Seeing the people of Haiti face to face

Dave Weatherwax/The Herald
A plane taking off from Port-au-Prince International Airport flew over the Capvva tent city near Cité Soleil as a woman wrung out her wash outside of her tent Aug. 13. The tent city is one of several that popped up across Haiti after Haitians were displaced from their homes by the January 2010 earthquake. A nonprofit organization called Join the Journey has been working with the families in Capvva to help them find more permanent housing as well as to help them find work or start a business. For a gallery of photos, click here.

Special To The Herald

We’ve all probably seen the images hundreds of times. It’s likely you’ve been asked, through your television set, to give a small donation to help a child in need in some faraway land. The children don’t look like us, don’t speak our language and are relatively easy to ignore. I’m quick with the remote in those instances.

Because of that, it was quite a jolt to my sensibilities when I stared into the very real, yellowing eyes of a malnourished child with a bloated stomach and patchy hair. This child was no longer far away, no longer a concept, no longer a statistic. He was flesh and blood. Suffering before my eyes.

Port-au-Prince, Haiti, is, according to the the CIA’s World Factbook at, “the poorest country in the Western Hemisphere, with 80 percent of the population living under the poverty line and 54 percent (living) in abject poverty.”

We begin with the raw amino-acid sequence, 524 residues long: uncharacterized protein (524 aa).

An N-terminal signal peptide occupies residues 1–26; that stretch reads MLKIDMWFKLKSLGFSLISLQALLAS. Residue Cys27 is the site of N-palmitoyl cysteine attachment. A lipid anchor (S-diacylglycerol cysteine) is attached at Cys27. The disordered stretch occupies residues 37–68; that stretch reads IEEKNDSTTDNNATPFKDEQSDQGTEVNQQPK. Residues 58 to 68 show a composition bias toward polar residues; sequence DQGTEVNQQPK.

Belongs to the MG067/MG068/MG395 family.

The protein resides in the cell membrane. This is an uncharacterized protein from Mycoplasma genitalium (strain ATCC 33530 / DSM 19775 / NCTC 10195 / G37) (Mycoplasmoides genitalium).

Dave Weatherwax/The Herald
More than 1,000 Haitians dressed in their Sunday best came together starting at 6 o’clock the morning of Aug. 11 to worship at the Blanchard compound church operated by Haiti Outreach Ministries. Worship services at the church can last upward of four hours. For a gallery of photos, click here.

Fourteen people from Christian Church of Jasper spent Aug. 9 to 15 working in a Port-au-Prince orphanage — House of Hope — that the church founded to offer a different life to children mired in poverty with little chance of a way out of it. Eleven girls live in a concrete home, behind a wall topped with razor wire, and are being raised with the hope of impacting change little by little in the nation when they grow up.

It’s easy to look at the impoverished nation and offer criticism about why the country is the way it is. Certainly, the January 2010 earthquake didn’t help any — and probably set the country back years from any progress. It’s also easy to be overwhelmed by the sheer number of people who live in conditions not much better than those found on some hog farms in Dubois County. Those factors often make Haiti easy to criticize or brush off.

However, the individual children I met in the Capvva tent city near Cité Soleil are hard to criticize, as they quarreled just like my two daughters, blaming one another for perceived slights. The voices unified in nightly singing in the Blanchard neighborhood church rise and fall in songs of praise to the same God that many Dubois County residents worship. The quest for food, shelter and clothing is the same pursuit all of humanity shares — though some get results more easily than others.

The world is a big place, but it’s also strikingly small sometimes when you’re face to face with images previously seen only in media. Other countries aren’t just concepts. They are comprised of real people, just like ours. Our shared humanity can’t be overlooked.

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